There’s something about swimming laps that gets my creative juices flowing. When I first start the warm-up, my mind is the proverbial blank slate. Then a solution to something I’ve been working on suddenly pops in my head: a title, scene, chapter cliffhanger, character name, or plot twist for my WIP. And for the rest of my swim, I employ every strategy I know (including mnemonics and you name it) NOT to forget my (possibly) brilliant insight.

So while I most certainly do write underwater in my head, I don’t actually write underwater.

I know my day for underwater writing is coming. A friend who also swims has a device that allows him to listen to podcasts and audiobooks underwater. I'm getting close, but I'm not there yet.

Instead, after I swim the first place I go is . . . the front pocket of my swim bag. This is where I keep paper and pen so I can capture any productive thoughts. Like the following logline for my debut fantasy-adventure, Trident, finalized (in my head) in the pool back in 2018:

After Richard Tomlin’s new swim goggles transport him to Atlantis, the 12-year-old is thrust into a war to save the Lost City and the planet.

Not a bad yield for a 50-minute workout.

When not swimming, I’m busy with a hundred other things, like every overscheduled person on the planet these days. I had to be creative and smart about finding time to write my book. Here’s how I got to the finish line with Trident, without getting divorced, losing my day job, or being reported for child neglect (proud mom of three kids, one with special needs).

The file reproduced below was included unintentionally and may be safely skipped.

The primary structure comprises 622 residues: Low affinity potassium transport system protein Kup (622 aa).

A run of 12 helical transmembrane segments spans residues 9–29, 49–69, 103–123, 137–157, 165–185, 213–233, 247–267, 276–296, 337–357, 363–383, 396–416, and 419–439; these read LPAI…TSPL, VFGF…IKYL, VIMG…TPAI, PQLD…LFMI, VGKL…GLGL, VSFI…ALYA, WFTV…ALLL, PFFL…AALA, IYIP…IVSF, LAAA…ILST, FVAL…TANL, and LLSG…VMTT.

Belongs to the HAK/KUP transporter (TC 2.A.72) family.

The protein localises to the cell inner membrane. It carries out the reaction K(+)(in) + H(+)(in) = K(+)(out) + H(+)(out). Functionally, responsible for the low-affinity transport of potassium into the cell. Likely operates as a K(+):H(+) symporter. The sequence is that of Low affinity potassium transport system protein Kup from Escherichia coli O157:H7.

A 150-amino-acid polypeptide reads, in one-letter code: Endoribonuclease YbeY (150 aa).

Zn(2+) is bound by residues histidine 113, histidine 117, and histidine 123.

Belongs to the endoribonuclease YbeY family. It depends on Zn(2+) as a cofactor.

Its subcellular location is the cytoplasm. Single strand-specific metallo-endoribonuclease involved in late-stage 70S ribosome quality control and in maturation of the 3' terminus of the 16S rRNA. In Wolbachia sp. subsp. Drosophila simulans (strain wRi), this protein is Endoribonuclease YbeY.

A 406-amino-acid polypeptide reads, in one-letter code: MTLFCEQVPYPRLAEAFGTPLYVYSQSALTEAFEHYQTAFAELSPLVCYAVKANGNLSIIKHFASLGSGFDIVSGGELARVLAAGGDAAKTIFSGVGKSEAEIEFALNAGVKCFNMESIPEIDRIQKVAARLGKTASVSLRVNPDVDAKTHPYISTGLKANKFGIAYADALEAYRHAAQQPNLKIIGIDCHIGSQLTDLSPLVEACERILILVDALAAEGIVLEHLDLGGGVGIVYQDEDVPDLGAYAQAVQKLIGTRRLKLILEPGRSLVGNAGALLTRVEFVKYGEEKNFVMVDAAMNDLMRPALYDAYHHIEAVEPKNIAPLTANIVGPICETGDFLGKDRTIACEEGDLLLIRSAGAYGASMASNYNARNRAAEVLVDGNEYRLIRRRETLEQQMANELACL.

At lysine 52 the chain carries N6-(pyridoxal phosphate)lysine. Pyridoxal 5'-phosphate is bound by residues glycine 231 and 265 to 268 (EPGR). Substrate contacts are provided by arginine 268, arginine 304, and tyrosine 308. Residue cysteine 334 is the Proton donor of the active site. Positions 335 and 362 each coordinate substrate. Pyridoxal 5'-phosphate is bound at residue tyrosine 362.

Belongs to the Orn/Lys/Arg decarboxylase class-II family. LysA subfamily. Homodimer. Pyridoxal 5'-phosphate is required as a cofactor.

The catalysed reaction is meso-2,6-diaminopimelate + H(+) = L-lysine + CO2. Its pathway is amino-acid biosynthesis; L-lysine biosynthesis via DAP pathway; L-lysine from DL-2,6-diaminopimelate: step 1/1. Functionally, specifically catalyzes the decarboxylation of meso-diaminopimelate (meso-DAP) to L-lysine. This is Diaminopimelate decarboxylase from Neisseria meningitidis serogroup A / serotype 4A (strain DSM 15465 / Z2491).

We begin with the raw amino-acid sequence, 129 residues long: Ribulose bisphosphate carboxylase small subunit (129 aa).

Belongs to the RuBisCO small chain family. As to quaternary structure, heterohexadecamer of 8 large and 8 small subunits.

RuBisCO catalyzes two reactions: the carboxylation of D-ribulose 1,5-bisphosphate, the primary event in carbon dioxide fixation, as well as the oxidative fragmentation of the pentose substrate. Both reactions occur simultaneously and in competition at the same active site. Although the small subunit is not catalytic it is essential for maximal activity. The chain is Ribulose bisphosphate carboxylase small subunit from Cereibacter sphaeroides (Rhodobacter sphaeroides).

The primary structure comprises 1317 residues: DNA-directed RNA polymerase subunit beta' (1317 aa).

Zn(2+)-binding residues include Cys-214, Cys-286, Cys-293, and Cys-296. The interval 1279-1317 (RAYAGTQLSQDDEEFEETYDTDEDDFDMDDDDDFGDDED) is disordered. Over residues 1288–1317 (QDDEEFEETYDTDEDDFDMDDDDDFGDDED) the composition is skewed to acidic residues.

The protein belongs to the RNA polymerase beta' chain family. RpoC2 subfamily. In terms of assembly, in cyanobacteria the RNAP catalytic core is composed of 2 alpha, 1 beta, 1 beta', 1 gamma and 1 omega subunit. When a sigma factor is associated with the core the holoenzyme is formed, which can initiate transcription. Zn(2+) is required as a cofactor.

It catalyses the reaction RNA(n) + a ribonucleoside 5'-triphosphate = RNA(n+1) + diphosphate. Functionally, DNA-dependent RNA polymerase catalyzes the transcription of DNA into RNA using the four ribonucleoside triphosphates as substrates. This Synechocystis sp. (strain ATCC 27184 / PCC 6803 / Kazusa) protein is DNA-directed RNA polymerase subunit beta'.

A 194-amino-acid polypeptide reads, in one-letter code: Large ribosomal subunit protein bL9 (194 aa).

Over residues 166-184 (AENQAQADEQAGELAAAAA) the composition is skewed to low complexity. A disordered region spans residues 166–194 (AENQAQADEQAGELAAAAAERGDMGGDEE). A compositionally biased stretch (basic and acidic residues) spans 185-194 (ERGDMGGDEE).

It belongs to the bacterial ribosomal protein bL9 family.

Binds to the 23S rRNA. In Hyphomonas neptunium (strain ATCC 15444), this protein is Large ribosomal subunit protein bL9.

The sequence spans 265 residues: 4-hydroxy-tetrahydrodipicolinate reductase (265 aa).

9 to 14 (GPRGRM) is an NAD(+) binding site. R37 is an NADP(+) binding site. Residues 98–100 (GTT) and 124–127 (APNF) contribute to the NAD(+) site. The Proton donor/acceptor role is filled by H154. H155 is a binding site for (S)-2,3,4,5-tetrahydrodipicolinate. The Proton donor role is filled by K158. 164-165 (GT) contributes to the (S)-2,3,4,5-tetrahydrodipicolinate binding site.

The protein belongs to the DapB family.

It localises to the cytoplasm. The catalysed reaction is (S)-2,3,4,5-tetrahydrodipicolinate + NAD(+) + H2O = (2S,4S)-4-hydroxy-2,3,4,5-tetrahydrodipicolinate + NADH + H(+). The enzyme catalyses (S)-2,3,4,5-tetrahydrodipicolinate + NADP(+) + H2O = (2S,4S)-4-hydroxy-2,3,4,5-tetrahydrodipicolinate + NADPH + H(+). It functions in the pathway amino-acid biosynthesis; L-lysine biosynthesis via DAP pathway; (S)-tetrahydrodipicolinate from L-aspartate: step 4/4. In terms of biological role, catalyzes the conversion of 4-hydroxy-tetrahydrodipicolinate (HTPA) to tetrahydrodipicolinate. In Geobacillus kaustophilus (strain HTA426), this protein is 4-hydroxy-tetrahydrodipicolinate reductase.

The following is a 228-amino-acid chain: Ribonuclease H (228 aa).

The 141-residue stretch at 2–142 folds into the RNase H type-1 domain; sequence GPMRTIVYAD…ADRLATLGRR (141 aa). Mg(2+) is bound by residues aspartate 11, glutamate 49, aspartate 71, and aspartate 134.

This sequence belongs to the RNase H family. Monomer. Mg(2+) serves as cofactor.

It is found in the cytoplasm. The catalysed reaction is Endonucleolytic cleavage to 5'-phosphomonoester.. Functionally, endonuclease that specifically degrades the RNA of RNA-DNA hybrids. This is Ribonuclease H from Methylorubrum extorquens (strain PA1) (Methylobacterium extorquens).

1. Make daily writing a #1 priority – The only way to tap into your story’s flow, and stay there, is to write every day. It’s okay if you don’t write much, but do make it a habit. Even busy people can find 15 minutes every day to write.

2. Read, read, read some more – Beg, buy or borrow every bestseller, locally popular, and well-reviewed book in your genre you can get your hands on. This is especially important for first-time authors. You’ll learn from and be motivated by the quality of writing. Busy folks can make time to read during breakfast or before bed, or listen to an audiobook on the treadmill.

3. Set deadlines/writing goals – Especially when you’re swamped, it’s easy to push off daily “To Do’s” deemed unnecessary for basic survival, like writing. To hold yourself accountable, set your top writing goal for the coming year and make it challenging (e.g., self-publish novel by December 1st). Now back up and break this big, hairy writing and publishing goal into manageable phases, giving each phase a deadline (e.g., finish chapter 20 by end of July). Be sure to WRITE DOWN your big goal and interim deadlines. And honestly assess your progress every 3 months. In the end, organizing this way compels busy you to focus and work more efficiently.

4. Join a writers group – These groups meet regularly, often monthly. You are expected to bring your WIP to every meeting, forcing steady writing. But it’s not a huge time commitment, plus the encouragement and feedback is invaluable.

5. Listen to conversations – When you’re waiting for your coffee order, spy on the pod of tweens in line in front of you—not in a creepy way, but to eavesdrop the language they use, learn what topics are vital to them, and observe how they interact. It’s research while you wait.